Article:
Health & Safety – HSE issues new guidance on mental ill health

Mental ill health is the primary cause of employee long term sickness absence equating to 57% of all working days lost, or around 15.4 million lost days per year in 2017/18. In comparison non-fatal workplace injuries equated to 3.9 million lost days per year over the same period.

The Government pledged in January 2017 that ‘more needs to be done so that employers provide the support needed for employees with mental health conditions’. In November an open letter organised by Mental Health First Aid England and signed by 50 industry leaders was sent to the Prime Minister requesting that the Government upheld its manifesto pledge and to amend legislation so that workplaces are required to make provision for mental as well as physical first aid.

A few days after this letter was sent the HSE updated its First Aid Needs Assessment guidance on its website to include advice to employers on how to support employees with mental ill health issues. According to the updated guidance this support could include providing information or training for managers and employees, employing occupational health professionals, appointing mental health-trained first aiders and implementing employee support programmes.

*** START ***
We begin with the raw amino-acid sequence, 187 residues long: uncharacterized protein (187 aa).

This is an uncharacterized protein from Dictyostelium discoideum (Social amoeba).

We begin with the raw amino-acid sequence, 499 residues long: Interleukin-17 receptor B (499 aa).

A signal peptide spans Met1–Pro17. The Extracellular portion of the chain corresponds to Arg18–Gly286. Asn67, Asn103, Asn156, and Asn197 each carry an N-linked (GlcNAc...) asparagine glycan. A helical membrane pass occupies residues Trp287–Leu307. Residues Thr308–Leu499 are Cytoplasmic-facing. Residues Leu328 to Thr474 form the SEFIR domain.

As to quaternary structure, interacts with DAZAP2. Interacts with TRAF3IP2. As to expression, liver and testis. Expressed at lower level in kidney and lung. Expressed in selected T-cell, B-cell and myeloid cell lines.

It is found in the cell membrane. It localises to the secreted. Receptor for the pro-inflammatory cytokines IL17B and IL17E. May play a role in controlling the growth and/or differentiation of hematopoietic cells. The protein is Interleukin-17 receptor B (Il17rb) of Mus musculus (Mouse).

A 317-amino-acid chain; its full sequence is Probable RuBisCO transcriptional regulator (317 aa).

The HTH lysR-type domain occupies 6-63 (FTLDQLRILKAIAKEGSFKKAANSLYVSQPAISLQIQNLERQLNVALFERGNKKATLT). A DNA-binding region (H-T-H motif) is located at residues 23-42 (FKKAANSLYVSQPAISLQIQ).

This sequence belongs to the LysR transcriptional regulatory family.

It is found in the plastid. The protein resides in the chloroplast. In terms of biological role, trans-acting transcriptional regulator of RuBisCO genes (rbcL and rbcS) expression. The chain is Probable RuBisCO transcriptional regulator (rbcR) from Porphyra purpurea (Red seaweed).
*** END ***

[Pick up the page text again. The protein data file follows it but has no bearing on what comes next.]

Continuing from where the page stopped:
Considering the training element Mental Health First Aid training courses are already available from a number of providers. The two-day course covers what mental health is, what factors can affect wellbeing as well as teaching delegates the practical skills to spot the signs of mental illness and to give them the confidence to step-in and to reassure and support a colleague in need of assistance.

Many organisations including Royal Mail, Unilever and Thames Water have introduced Mental Health First Aiders and are seeing the positive benefits this has brought, in the case of Thames Water they are now recording five mental health first aid interventions for every physical first aid intervention.

Whilst this update to the guidance is a welcome and positive step it does fall short of a mandatory requirement for mental health first aid training in the workplace which will only come through a change in the First Aid at Work legislation. It is hoped that this further, and much needed, change in making mental health first aid needs of equal legal standing with those for physical first aid will be established in the near future.

If you have any questions on any of the issues raised in the above article, please contact Gary Foggo.

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